In the mid-1960s the word "biotechnology" did not yet exist, but even then, as a junior high school student in New York City, Doros Platika '75, M.D., could sense something of his personal future as well as the future of science. "I was always an avid science fiction reader, and I figured that if you were going to travel between stars, your body had better not decay too fast," Platika recalls. "Even if you were traveling at the speed of light, it's still a pretty big neighborhood."

Today, as president and CEO of Ontogeny, Inc., an innovative biotechnology company in Cambridge, Massachusetts, Platika now ponders that boyhood puzzle using high-tech tools. His firm does scientific research on how to preserve the human body from aging and decay, as well as how to stimulate its natural capacities for regeneration. Founded in 1994, Ontogeny pursues a research agenda that is rare in the biotechnology industry--developmental biology, the study of the molecular mechanisms that shape embryonic development.

"The same molecules that control the differentiation of cells and build organ systems in the embryo--called inducing molecules--can also activate processes of repair and regeneration in an adult," says Platika. "The body can't afford to have two different mechanisms--you would need too many genes to have one set of mechanisms for repairing broken bones, and another set for building up new ones." But with age, the regenerative mechanism seems to become less effective. Platika compares it to memory: "As we age, it's not that we don't form memory--it's just harder to retrieve the memory we form." Similarly, for rejuvenating tissues, he says, "The whole blueprint is there, waiting to be turned on."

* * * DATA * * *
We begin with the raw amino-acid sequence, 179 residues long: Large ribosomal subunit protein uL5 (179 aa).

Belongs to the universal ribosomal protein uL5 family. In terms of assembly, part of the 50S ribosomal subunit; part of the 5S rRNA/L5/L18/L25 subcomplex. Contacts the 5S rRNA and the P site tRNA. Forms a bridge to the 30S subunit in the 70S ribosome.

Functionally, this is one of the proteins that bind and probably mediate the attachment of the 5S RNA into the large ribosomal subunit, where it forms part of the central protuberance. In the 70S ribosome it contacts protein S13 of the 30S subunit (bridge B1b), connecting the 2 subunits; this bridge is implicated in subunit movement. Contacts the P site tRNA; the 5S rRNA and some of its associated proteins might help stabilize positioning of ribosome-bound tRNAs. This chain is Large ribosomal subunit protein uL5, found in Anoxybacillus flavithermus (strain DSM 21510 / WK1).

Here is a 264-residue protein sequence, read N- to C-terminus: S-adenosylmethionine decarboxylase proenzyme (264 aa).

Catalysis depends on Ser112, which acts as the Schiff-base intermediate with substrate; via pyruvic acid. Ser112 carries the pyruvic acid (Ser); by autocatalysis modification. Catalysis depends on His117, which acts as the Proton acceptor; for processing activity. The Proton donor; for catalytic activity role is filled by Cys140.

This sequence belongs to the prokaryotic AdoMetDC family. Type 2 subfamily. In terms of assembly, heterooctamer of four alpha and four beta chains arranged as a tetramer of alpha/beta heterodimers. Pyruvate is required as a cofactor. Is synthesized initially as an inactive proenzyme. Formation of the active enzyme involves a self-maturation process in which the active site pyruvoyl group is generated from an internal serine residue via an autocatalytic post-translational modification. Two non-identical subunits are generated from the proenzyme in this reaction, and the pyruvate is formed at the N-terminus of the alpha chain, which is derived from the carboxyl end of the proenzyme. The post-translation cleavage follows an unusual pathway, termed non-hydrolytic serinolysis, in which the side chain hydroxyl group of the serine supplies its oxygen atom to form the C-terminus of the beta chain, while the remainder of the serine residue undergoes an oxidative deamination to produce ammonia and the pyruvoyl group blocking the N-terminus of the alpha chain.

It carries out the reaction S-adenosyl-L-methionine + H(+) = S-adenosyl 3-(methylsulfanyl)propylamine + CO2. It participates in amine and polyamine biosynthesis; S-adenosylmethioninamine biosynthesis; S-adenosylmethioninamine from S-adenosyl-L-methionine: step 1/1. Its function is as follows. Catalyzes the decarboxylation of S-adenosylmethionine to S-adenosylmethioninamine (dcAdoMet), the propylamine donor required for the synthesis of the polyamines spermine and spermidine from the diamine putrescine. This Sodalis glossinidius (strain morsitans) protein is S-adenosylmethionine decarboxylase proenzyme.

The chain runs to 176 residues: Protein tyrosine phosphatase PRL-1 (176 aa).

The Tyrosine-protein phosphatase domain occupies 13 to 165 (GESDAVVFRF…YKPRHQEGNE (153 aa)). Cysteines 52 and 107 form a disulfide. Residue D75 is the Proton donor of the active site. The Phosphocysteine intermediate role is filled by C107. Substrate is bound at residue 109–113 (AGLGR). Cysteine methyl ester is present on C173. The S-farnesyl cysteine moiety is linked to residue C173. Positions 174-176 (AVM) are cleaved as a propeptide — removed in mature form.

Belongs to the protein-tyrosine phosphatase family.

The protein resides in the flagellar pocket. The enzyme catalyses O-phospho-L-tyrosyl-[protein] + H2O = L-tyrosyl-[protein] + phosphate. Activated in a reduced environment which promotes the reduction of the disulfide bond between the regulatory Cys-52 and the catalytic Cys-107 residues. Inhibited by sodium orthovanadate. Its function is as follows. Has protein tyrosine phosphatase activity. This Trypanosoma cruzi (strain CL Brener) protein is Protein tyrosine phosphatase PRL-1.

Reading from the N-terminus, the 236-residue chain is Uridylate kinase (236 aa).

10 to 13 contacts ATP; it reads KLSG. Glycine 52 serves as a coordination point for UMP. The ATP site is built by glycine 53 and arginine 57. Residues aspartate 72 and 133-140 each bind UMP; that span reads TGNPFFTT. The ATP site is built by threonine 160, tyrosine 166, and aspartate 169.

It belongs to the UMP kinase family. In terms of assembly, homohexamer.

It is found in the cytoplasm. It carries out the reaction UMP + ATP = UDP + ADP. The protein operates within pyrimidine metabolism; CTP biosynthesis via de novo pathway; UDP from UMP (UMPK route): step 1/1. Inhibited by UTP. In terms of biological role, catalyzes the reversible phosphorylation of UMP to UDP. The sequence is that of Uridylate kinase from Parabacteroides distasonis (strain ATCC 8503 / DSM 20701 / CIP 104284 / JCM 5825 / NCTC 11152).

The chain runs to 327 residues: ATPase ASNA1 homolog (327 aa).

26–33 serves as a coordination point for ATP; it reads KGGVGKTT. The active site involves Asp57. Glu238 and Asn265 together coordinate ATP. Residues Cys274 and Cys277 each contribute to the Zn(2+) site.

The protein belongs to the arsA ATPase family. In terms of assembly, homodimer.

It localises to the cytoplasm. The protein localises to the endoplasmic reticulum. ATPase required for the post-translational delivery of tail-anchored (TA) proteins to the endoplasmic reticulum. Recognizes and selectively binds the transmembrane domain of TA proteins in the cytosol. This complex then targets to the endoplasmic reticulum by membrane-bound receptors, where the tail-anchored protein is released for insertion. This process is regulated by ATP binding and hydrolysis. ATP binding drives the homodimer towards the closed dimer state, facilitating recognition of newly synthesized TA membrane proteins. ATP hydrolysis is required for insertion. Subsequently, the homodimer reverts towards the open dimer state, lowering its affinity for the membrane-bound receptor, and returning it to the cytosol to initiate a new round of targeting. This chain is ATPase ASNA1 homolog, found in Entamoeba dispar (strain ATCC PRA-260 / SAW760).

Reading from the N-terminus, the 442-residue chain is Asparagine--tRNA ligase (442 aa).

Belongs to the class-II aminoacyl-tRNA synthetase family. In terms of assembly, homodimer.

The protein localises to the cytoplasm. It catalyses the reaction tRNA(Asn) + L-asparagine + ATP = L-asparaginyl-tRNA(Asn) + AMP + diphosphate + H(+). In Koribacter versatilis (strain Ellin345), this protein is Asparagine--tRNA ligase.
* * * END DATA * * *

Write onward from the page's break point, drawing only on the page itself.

Thus the adult body may need to relearn secrets it knew in the womb. Humans begin as a single cell--a fertilized ovum--but during prenatal life that unity differentiates itself into all the anatomical structures and organ systems that compose the mature organism. Inducing molecules control this process, ensuring, for example, that "you don't build the whole body as a liver," says a laughing Platika. These molecules are potent secreted proteins that act on the cell surface; scientists speculate that approximately 100 inducing molecules exist, grouped in about 15 families. Less than half have been identified.

"There are two ways to find them," Platika explains. "One is differential display--you compare normal bone with broken bone, and look for differences in the molecules present, to see which ones are responsible for rebuilding the bone. The problem is that many other molecules are turned on by that damage, and the inducing molecules are only there a very short time--they trigger a cascade of other molecules, then disappear. Everything you see could be simply a response to the trigger event. Studying them this way is like fishing in an ocean.

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